The Nitrogen–Vacancy (NV) center is becoming a promising qubit for quantum information processing. The defect has a long coherence time at room temperature and it allows spin state initialized and read out by laser and manipulated by microwave pulses. It has been utilized as a ultra sensitive probe for magnetic fields and remote spins as well. Here, we review the recent progresses in experimental demonstrations based on NV centers. We first introduce our work on implementation of the Deutsch–Jozsa algorithm with a single electronic spin in diamond. Then the quantum nature of the bath around the center spin is revealed and continuous wave dynamical decoupling has been demonstrated. By applying dynamical decoupling, a multi-pass quantum metrology protocol is realized to enhance phase estimation. In the final, we demonstrated NV center can be regarded as a ultra-sensitive sensor spin to implement nuclear magnetic resonance (NMR) imaging at nanoscale.
We review our recent experimental realization and investigation of a spin–orbit (SO) coupled Bose–Einstein condensate (BEC) and quantum degenerate Fermi gas. By using two counter-propagating Raman lasers and controlling the different frequency of two Raman lasers to engineer the atom–light interaction, we first study the SO coupling in BEC. Then we study SO coupling in Fermi gas. We observe the spin dephasing in spin dynamics and momentum distribution asymmetry of the equilibrium state as hallmarks of SO coupling in a Fermi gas. To clearly reveal the property of SO coupling Fermi gas, we also study the momentum-resolved radio-frequency spectroscopy which characterizes the energy–momentum dispersion and spin composition of the quantum states. We observe the change of fermion surfaces in different helicity branches with different atomic density, which indicates that a Lifshitz transition of the Fermi surface topology change can be found by further cooling the system. At last, we study the momentum-resolved Raman spectroscopy of an ultracold Fermi gas.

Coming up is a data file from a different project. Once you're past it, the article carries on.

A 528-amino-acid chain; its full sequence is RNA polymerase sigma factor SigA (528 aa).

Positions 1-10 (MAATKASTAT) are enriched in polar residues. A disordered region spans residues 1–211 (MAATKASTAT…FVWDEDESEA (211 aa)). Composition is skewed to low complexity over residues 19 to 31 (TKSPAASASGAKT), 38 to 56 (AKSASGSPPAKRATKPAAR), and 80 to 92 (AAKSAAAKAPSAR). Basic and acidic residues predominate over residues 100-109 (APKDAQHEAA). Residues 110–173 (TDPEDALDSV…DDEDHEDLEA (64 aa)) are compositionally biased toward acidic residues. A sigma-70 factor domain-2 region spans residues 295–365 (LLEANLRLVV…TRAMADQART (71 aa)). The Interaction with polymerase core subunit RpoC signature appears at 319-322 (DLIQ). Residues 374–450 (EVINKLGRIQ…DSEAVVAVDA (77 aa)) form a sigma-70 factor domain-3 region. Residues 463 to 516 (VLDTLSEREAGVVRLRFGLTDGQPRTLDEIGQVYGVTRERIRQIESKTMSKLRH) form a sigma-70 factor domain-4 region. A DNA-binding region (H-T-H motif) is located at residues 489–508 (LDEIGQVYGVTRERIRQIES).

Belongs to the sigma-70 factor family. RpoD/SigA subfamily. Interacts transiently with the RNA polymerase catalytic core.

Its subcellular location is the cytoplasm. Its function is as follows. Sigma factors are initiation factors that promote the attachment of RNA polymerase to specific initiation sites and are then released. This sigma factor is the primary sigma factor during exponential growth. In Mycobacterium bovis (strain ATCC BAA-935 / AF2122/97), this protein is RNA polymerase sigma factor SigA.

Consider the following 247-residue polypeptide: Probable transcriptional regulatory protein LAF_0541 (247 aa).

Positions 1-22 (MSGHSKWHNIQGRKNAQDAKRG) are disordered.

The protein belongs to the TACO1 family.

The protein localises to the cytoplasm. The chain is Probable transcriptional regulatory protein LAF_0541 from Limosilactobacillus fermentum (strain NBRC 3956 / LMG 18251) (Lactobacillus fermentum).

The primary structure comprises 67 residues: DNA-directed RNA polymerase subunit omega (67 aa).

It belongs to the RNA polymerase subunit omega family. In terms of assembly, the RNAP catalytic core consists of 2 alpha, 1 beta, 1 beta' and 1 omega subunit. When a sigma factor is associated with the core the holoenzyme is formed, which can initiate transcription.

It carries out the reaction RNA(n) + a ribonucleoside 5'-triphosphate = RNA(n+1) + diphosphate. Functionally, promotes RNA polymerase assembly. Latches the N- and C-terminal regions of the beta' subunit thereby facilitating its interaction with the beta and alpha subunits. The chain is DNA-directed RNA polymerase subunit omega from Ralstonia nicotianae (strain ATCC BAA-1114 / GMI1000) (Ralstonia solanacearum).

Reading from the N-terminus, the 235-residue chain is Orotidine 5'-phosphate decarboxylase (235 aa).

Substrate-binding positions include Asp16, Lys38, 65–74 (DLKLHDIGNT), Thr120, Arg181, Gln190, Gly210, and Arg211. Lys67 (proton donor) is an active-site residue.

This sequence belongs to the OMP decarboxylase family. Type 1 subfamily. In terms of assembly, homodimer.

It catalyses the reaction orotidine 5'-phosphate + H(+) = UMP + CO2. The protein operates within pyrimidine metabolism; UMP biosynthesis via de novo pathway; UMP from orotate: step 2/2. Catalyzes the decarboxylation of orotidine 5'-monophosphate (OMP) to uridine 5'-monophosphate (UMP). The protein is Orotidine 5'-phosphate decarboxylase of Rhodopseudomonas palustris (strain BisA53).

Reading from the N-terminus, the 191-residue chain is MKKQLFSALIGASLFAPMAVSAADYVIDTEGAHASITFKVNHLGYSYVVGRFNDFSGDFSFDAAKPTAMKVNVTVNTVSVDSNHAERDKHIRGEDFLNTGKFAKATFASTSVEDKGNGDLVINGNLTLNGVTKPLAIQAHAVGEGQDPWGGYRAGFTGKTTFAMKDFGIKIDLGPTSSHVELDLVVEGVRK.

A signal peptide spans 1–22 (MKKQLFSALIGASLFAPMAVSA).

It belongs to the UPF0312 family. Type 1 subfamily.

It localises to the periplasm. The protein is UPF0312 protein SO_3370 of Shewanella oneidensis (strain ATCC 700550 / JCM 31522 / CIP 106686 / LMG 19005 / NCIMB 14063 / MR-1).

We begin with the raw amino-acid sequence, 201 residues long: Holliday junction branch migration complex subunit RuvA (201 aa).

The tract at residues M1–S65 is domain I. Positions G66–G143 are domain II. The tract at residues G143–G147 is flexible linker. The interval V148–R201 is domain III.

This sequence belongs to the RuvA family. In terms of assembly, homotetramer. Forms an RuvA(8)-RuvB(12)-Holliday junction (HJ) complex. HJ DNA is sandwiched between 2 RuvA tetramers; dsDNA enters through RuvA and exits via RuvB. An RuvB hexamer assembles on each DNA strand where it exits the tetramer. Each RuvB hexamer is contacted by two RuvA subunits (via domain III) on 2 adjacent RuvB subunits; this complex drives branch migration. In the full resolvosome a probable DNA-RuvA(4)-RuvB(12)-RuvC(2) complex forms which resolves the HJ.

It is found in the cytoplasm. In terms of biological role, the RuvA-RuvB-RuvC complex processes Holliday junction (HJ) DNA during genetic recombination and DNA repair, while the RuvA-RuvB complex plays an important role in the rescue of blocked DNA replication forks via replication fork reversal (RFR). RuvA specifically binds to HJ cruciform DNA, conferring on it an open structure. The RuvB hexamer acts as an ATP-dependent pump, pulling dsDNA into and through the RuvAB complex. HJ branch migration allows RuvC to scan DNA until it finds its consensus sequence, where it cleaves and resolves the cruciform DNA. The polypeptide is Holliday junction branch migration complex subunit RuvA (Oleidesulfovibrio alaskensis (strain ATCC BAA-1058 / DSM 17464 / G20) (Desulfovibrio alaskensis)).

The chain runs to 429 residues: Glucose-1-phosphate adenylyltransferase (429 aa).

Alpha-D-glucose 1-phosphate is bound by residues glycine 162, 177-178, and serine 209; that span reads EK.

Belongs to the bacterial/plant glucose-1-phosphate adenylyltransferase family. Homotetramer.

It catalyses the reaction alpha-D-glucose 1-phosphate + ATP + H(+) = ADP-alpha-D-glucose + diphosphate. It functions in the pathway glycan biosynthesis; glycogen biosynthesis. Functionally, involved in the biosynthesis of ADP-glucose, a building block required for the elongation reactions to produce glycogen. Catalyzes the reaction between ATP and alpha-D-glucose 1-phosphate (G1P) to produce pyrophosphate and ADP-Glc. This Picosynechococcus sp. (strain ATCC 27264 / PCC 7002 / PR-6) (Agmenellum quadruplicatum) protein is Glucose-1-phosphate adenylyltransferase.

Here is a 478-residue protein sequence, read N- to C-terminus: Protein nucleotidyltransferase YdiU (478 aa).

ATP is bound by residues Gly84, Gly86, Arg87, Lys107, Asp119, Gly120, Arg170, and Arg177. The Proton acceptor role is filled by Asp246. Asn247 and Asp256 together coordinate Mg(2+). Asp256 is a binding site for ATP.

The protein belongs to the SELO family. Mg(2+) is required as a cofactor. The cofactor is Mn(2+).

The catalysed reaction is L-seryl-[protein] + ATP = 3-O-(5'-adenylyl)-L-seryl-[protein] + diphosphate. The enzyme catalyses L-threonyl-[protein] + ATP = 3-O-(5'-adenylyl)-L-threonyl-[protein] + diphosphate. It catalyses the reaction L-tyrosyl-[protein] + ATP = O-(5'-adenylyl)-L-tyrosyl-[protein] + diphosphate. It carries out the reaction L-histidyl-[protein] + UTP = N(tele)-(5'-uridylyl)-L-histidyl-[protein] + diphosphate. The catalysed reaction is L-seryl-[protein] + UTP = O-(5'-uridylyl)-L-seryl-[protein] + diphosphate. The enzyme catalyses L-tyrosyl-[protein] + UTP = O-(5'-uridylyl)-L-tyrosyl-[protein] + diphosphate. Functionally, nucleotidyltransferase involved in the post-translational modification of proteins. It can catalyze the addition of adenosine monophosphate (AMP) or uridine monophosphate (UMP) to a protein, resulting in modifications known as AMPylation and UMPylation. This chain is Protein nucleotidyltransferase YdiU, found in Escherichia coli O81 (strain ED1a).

In general, quantum key distribution (QKD) has been proved unconditionally secure for perfect devices due to quantum uncertainty principle, quantum noncloning theorem and quantum nondividing principle which means that a quantum cannot be divided further. However, the practical optical and electrical devices used in the system are imperfect, which can be exploited by the eavesdropper to partially or totally spy the secret key between the legitimate parties. In this article, we first briefly review the recent work on quantum hacking on some experimental QKD systems with respect to imperfect devices carried out internationally, then we will present our recent hacking works in details, including passive faraday mirror attack, partially random phase attack, wavelength-selected photon-number-splitting attack, frequency shift attack, and single-photon-detector attack. Those quantum attack reminds people to improve the security existed in practical QKD systems due to imperfect devices by simply adding countermeasure or adopting a totally different protocol such as measurement-device independent protocol to avoid quantum hacking on the imperfection of measurement devices [Lo, et al., Phys. Rev. Lett., 2012, 108: 130503].